Planning is perhaps the fundamental function of a manager. It requires understanding the components of a business and how they are interconnected. Planning begins with understanding the value a practitioner brings to their client and how best to satisfy the client’s needs. There is no better use of your time before you open your new practice than planning what it is going to look like, how it is going to operate, how it will be financed, what tools and technologies will you incorporate into your workflows and how will you manage to find time for yourself in order to avoid burnout.
Having a well drafted strategic business plan at hand means that you have a roadmap that governs not only the business direction in which you wish to proceed, it also serves as a governing document, guiding your efforts towards the clients, files and type of practice that you wish to have. It serves as the place where you have listed your business goals (in both qualitative as well as quantitative terms) and when you expect to reach them. It is an analysis of your business from many angles, including how to run the practice (Management), how to reach your chosen markets (Marketing), what systems you will need to make your practice work (Technology) as well as how you expect to be able to raise the necessary capital to start up and run your practice (Finance).
Along the way, you must learn the systems that must be incorporated into your practice to and how to properly run them to ensure that you are practicing professionally, profitably and ethically. You must also decide the legal entity under which you will practice.
Optimally you should do all this planning by crafting a well-thought out business plan before you open your doors. That is foresight. But the plan won’t accomplish anything sitting on the shelf. You must give life to the plan and seek to implement its goals and objectives as well as monitor and evaluate the results of your efforts to make maximum use of your plan.
After all your plan won’t accomplish anything unless it is implemented.
(posted concurrently on tips.slaw.ca)
♫ So put me on a highway
And show me a sign
And take it to the limit one more time…♫
Lyrics and music: Don Henley, Randy Meisner, Glenn Lewis Frey, Donald Hugh Henley, recorded by The Eagles. Thanks Glenn for all the great music.
(image by Wade M – CC BY-SA 2.0 licence)
This is a new year’s resolution of a different sort. All of us resolve to get healthier, to live better lives and to do better this year than last. How many of us resolve to keep our minds sharp and agile? Here are some suggestions:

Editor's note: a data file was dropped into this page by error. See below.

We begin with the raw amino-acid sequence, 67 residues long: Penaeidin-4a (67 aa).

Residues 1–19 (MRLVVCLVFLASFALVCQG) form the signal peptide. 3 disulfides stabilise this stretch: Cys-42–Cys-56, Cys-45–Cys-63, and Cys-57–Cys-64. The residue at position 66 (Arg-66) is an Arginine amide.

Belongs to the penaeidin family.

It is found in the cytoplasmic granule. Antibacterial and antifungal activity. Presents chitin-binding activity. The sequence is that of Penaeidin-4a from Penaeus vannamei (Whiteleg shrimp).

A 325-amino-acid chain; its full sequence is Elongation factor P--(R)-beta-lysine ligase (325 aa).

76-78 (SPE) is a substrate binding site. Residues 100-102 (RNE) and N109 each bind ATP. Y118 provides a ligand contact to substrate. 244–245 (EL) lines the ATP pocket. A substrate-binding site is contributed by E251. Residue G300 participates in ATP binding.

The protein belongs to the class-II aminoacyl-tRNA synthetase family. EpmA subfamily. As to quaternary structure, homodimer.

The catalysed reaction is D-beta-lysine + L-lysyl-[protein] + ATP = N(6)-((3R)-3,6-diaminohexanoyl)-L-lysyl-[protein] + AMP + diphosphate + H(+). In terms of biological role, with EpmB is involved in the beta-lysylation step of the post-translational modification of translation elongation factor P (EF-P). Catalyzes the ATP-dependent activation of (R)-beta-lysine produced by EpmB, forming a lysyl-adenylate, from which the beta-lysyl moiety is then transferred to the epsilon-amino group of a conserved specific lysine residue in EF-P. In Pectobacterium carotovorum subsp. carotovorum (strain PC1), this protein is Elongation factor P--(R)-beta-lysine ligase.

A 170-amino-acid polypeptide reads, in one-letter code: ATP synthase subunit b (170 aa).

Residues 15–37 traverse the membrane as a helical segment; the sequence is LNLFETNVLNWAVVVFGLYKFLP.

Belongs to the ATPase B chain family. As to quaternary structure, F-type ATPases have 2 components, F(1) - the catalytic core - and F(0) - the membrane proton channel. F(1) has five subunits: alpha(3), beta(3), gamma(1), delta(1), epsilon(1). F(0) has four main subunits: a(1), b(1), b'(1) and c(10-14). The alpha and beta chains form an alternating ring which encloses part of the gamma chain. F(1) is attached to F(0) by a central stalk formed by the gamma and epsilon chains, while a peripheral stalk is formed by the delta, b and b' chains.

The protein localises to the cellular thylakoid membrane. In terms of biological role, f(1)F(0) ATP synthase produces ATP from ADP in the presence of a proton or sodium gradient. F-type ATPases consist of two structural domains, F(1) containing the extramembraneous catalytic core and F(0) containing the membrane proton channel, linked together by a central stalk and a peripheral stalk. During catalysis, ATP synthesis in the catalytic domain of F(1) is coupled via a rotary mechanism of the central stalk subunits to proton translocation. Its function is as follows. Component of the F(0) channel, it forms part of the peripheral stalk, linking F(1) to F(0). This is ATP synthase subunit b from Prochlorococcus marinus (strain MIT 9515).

- Learn something different: Take a course that is completely removed from anything else that you have done. The more you learn the better your mind learns to rework its neural pathways. Taking on the challenge of the unknown is more beneficial than doing the same thing over and over.
- Start an aerobic exercise: There is a mind-body connection and the fitter the body the fitter the mind. Keeping your cardio system strong can lessen the chance of system health concerns which in turn, reduce the effects that the passage of years take on them mind. Keeping a daily aerobic exercise has been shown to beat depression, increase mental sharpness and bolster the immune system!
- Get enough sleep: Chronic sleep depravation is linked with the build up of proteins in the brain that are linked with reduced learning and cognitive decline.
- Drink your coffee: Studies have shown that two to four coffees a day may decrease the incidence of Alzheimer’s by 30 to 60 percent!
- Eat a healthy diet: There is evidence that brain and heart health may contribute to warding off dementia. You have heard it all before: stick to fruits, veggies, whole grains, healthy fats and a moderate amount of alcohol,
- Use your mind: Don’t resort to a calculator or computer. Do it in your head (you can always check it using the tech). Math strengthens reasoning and problem solving skills.
- Don’t stop learning: Evidence shows that the best classes are those that are both mentally challenging as well as socially demanding. Photography is great here!
- Do puzzles: There is a correlation between doing puzzles and increased scores on mental tests. Hey, it can’t hurt!
- Engage: When in a situation, try to turn on all your senses. Notice scents, tastes, feelings, sounds, sights in situations around you. This activates different areas of your brain at the same time.